Students have returned to campus and the fall semester is underway. That means news organizations are particularly interested in education stories. Now is a great time to pitch stories that support your institutional goals and illustrate the value of higher education. 

Local television is one of the most trusted and consumed news sources in the United States. One in three Americans say local TV is their go-to news source, according to a 2022 study by Gallup and the Knight Foundation

Higher ed leaders and their communications teams should view local television stations as top-tier mediums to place stories and build institutional reputation. You shouldn’t wait for local news outlets to call you. Be proactive about building relationships with reporters and news managers and pitching stories that amplify your message while providing valuable information to viewers. 

Our team at RW Jones works with campus partners to shape stories for local and national news. 

Kimberly Holmes-Iverson is a storyteller. She spent two decades as an award-winning broadcast journalist. Now, she teaches campus partners how to work with the media as an RW Jones vice president. 

“Viewers know if you’re sharing your authentic self with them or simply reading a script,” said Holmes-Iverson.“ As a television journalist, I worked hard to pull out the essence of an interviewee’s thoughts and experiences. It’s gratifying to perform similar work at RW Jones. Everyone has a story. We work to ensure individuals focus their message and share what will truly connect with stakeholders.” 

Before running RWJ Studios, Karolyn Pearson traveled the country covering breaking news and feature stories for CBS News. She advises clients to think of what the reporter and photographer need to tell the best possible story.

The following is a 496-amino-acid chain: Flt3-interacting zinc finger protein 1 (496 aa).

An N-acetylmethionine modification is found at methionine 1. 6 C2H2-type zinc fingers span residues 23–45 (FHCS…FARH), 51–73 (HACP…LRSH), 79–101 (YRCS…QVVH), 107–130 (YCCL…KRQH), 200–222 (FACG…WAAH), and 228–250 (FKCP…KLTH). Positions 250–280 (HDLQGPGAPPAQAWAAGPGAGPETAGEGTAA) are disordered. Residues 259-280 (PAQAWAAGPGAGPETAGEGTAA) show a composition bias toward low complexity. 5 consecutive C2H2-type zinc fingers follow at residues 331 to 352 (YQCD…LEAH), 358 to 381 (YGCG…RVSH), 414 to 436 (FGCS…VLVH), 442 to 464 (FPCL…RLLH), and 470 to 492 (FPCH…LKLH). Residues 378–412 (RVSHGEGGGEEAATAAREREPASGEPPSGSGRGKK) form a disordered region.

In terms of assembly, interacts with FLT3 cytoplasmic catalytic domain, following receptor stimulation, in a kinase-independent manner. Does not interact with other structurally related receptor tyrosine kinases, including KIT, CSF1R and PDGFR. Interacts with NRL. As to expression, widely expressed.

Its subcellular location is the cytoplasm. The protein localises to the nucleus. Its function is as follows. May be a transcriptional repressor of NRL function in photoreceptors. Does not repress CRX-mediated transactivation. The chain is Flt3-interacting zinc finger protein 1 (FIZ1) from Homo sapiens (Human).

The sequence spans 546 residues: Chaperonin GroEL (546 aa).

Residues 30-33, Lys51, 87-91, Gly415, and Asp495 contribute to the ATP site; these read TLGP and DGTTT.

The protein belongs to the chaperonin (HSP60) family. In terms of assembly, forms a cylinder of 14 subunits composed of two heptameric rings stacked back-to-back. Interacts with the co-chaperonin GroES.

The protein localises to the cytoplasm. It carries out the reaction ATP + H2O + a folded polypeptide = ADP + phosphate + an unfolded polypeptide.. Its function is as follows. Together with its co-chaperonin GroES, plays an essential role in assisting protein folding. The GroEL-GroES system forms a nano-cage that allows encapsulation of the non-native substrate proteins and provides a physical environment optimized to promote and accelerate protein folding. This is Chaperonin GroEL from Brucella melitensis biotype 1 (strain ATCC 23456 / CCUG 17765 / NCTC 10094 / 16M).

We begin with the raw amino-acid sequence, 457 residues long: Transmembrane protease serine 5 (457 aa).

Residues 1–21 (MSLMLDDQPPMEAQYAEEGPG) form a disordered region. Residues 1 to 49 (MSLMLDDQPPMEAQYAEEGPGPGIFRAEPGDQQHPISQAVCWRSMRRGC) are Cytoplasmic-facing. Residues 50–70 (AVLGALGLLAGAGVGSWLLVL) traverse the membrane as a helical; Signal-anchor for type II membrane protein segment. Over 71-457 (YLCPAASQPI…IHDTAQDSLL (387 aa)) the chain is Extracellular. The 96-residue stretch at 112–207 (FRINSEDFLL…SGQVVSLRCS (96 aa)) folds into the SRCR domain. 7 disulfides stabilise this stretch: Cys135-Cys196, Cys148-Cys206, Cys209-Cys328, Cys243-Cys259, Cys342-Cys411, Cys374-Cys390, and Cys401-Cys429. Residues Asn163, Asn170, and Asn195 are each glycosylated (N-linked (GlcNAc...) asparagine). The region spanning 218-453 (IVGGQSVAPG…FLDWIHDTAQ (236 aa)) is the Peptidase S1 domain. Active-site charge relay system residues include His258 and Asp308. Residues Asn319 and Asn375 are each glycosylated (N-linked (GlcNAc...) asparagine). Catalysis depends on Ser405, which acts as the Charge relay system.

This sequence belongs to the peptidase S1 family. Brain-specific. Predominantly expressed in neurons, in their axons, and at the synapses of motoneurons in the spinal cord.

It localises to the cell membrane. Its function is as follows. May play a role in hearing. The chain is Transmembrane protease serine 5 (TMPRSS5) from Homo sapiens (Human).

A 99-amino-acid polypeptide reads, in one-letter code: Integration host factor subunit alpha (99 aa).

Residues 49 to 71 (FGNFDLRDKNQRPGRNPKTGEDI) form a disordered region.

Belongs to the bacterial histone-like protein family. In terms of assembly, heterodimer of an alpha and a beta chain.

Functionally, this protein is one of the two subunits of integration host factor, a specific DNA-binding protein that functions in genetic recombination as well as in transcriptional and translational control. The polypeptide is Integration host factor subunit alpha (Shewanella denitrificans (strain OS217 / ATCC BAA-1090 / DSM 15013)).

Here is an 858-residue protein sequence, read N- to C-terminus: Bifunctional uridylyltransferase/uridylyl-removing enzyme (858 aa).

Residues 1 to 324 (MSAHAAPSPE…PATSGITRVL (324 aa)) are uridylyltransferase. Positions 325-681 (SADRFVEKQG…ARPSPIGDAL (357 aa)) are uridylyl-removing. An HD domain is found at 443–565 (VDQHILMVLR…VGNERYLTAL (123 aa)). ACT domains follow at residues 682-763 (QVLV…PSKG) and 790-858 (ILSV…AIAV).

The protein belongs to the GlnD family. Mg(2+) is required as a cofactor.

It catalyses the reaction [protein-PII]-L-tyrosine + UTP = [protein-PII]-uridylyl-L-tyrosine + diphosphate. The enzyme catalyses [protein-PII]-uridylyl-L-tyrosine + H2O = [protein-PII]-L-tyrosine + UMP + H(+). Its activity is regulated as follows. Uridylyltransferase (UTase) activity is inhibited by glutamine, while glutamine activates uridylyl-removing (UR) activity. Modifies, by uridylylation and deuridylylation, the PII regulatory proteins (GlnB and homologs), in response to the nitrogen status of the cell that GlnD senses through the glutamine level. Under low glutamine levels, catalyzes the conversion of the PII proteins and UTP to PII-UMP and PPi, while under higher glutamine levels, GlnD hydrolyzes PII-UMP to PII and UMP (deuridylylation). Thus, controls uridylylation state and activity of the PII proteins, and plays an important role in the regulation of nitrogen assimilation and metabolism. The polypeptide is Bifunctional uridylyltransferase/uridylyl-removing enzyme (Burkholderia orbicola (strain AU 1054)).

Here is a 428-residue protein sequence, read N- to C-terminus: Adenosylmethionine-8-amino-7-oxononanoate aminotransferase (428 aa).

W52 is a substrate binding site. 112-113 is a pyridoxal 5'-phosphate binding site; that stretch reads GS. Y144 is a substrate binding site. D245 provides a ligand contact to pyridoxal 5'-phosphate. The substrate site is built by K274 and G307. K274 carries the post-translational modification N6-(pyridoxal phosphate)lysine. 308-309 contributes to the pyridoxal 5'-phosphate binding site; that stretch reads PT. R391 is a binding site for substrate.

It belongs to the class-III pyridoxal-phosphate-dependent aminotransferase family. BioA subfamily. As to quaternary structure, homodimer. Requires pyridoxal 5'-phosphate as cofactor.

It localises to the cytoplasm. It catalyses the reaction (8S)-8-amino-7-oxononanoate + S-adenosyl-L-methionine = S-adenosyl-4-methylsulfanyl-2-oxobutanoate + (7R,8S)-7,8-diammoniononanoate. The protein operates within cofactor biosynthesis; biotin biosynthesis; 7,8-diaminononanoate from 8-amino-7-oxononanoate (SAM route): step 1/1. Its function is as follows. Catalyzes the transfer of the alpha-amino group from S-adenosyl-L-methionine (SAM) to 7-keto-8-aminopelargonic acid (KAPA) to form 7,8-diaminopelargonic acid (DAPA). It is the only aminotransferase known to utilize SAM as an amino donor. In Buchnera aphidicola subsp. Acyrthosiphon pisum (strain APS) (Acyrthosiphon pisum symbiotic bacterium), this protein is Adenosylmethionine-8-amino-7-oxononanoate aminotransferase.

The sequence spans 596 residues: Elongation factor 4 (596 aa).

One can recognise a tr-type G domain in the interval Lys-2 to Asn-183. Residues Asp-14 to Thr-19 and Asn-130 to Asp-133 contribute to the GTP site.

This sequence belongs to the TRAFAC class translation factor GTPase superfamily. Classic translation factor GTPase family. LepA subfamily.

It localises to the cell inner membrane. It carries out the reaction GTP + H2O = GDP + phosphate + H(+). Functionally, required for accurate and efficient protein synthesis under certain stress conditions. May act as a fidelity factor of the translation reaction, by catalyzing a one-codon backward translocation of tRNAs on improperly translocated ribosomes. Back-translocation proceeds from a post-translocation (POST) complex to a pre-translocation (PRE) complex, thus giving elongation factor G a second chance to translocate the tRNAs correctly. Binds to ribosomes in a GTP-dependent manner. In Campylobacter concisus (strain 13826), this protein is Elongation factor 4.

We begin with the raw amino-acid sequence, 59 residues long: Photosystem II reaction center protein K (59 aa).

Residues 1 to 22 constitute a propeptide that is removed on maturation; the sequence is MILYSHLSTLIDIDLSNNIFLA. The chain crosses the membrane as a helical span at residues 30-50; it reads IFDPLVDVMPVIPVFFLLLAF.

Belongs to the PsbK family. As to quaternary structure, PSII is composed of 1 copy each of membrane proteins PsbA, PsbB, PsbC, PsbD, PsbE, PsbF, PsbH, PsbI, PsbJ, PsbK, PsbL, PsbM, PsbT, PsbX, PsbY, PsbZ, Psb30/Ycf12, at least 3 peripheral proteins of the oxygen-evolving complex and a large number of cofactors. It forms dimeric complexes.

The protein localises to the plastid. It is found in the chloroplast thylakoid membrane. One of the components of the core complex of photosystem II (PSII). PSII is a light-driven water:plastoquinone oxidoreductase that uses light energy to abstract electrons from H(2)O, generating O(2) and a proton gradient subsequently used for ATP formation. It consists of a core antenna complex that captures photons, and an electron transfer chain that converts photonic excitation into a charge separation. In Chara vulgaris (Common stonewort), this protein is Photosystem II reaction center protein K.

“The most engaging broadcast pieces are highly visual and action-packed. Viewers want to feel like they are there in person.” 

Take, for example, a pitch about how your school is reducing food waste on campus. Consider giving the news crew access to each step of the process – from the truck pulling up to the loading dock, to prep work in the kitchen, to students filling their plates at the salad bar. 

If capturing the subjects in action isn’t an option, you can also share photos and video. A story about a breakthrough in research is enhanced by b-roll of the scientist working in the lab and photos and videos of them through the years. These elements can help convey the story of their dedication to this work and its importance. In both cases, letting reporters know they’ll have unique access to visual elements will help attract their attention. 

Three Things to Remember when working with TV journalists

  • Be prepared to communicate your message clearly and concisely. The average local TV story runs just over a minute and a soundbite often clocks in at about 10 seconds. Make sure your interviewees are thinking about their message before the camera is rolling. 
  • Think of the visuals. TV news is about the video. Reporters and photographers are looking for action. A little preplanning and creativity goes a long way when setting up the campus visit for the news crew. 
  • Make the process as easy as possible for everyone involved. TV reporters and photographers are often covering multiple stories a day while juggling breaking news that develops. Think of everything the reporter is going to need to tell their story and try to provide it for them on campus.

Local media companies are owned by a handful of companies these days. That’s an opportunity for your local story to go national. Station groups are often looking for stories to share across stations. A well-produced local piece has potential to reach a national audience. 

RW Jones offers a range of services, from media training to local news pitching, to support our campus partners as they work to advance institutional reputation.  

Matt Gerien is a senior executive vice president at RW Jones. He was a television producer and reporter for over a decade.